Date of Award


Document Type


Degree Name

Master of Arts (MA)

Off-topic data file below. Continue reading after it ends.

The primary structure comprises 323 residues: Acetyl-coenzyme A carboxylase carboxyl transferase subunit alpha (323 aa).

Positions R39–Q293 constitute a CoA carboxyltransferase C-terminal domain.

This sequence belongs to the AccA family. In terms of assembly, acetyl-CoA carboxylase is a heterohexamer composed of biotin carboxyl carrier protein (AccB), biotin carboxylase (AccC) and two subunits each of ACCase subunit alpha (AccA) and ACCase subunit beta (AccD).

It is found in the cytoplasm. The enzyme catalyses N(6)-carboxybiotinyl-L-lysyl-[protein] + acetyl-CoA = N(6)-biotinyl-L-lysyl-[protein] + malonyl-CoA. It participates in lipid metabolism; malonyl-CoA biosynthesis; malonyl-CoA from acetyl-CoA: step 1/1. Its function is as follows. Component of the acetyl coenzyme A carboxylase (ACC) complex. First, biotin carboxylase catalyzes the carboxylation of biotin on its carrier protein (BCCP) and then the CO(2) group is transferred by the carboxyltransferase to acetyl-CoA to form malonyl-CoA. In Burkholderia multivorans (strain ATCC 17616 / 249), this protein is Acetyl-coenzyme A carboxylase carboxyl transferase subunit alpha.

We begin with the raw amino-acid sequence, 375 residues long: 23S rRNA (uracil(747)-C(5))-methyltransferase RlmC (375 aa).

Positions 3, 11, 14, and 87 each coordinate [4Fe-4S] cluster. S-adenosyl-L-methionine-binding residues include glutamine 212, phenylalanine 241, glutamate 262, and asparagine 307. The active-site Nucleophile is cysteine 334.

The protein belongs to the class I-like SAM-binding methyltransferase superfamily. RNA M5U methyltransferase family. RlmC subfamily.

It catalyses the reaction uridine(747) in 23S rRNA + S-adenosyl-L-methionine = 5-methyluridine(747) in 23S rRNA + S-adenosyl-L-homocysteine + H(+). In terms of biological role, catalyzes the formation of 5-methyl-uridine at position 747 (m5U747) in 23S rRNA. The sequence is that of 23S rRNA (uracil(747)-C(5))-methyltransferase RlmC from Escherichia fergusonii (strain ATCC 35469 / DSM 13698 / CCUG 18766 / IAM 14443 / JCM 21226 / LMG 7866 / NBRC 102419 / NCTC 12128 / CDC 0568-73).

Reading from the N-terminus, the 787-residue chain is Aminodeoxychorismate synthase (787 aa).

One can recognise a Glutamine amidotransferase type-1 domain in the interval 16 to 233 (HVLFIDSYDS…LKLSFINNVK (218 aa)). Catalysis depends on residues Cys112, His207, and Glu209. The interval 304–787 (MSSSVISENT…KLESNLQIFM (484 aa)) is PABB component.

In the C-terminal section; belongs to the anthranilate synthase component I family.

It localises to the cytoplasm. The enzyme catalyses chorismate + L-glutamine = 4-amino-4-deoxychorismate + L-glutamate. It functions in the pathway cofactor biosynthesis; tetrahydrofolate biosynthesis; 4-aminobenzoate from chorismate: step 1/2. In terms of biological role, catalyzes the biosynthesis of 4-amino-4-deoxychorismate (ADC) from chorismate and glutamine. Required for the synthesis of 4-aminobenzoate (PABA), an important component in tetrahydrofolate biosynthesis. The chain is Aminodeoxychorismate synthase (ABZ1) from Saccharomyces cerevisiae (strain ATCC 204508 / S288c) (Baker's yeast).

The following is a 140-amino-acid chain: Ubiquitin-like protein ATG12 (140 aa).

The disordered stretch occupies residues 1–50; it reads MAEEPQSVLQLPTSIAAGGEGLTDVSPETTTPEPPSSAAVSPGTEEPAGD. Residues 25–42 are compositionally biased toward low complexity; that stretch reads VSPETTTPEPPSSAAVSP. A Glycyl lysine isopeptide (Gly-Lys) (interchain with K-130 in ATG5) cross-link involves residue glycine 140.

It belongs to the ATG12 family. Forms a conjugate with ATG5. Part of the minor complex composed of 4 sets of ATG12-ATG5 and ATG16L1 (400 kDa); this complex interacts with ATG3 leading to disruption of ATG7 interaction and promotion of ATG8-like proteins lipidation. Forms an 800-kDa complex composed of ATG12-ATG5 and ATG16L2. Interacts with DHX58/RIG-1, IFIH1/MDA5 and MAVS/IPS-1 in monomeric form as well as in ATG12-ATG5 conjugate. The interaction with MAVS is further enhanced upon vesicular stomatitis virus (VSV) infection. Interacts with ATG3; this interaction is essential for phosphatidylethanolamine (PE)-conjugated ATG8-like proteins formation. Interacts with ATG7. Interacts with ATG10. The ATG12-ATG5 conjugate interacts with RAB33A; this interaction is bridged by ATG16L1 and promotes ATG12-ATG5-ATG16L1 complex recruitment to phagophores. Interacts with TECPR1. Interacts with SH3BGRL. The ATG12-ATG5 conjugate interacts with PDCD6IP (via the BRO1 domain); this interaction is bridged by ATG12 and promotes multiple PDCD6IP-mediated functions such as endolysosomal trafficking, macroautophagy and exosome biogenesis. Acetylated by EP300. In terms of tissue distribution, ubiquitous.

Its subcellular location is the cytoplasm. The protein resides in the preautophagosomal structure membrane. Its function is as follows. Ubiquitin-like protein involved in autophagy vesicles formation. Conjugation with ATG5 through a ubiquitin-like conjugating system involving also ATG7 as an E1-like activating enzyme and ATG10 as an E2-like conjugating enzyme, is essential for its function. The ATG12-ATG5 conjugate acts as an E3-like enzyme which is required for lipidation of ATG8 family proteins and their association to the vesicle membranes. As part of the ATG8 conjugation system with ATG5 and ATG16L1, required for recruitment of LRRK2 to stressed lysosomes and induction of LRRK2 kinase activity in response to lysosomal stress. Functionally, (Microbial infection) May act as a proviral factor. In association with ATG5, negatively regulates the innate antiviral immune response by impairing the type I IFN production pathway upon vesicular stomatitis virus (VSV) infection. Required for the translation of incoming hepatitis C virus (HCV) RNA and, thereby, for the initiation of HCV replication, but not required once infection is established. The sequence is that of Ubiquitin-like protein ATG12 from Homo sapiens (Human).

Ancient authors presented the institution of Roman civitas in their works judiciously. Cicero in Against Verres uses Roman civitas as a means to condemn a corrupt Roman governor. Luke in the Acts of the Apostles utilizes Paul’s Roman citizenship to critique the Roman and Jewish responses to the gospel message. Both Cicero and Luke place Roman citizenship at culminating points in their narratives to achieve their rhetorical and theological goals. Luke and Cicero also make arguments for why Roman authorities should uphold Roman justice. For Cicero it is because the value of the Romans as free people is at stake. For Luke it is because the Romans are stewards of God’s justice. Both authors use Roman citizenship as the revealing factor which tests Roman authorities’ commitment to just rule. Because of the high social regard for Roman citizenship both authors place civitas at a climactic point within their narratives. In Acts, Paul’s Roman citizenship is the last thing Luke reveals about Paul’s moral character. Whereas in Against Verres, cases of injustice done towards Roman citizens are the last pieces of evidence Cicero provides to reveal Verres’ moral character. In Acts, Luke contrasts the Roman and Jewish responses to Paul’s civic status: identified through Luke’s use of chiasmus, or hysteron proteron. Roman officials in Philippi and Jerusalem respond positively to Paul’s civitas. They reassess their conceptions about Paul and treat him with proper respect after his citizen status is revealed. Jewish authorities, however, continue to reject Paul and his message even when confronted with his dignified civic identity. These responses reflect contrasting ways human authorities can respond to God’s message of salvation.


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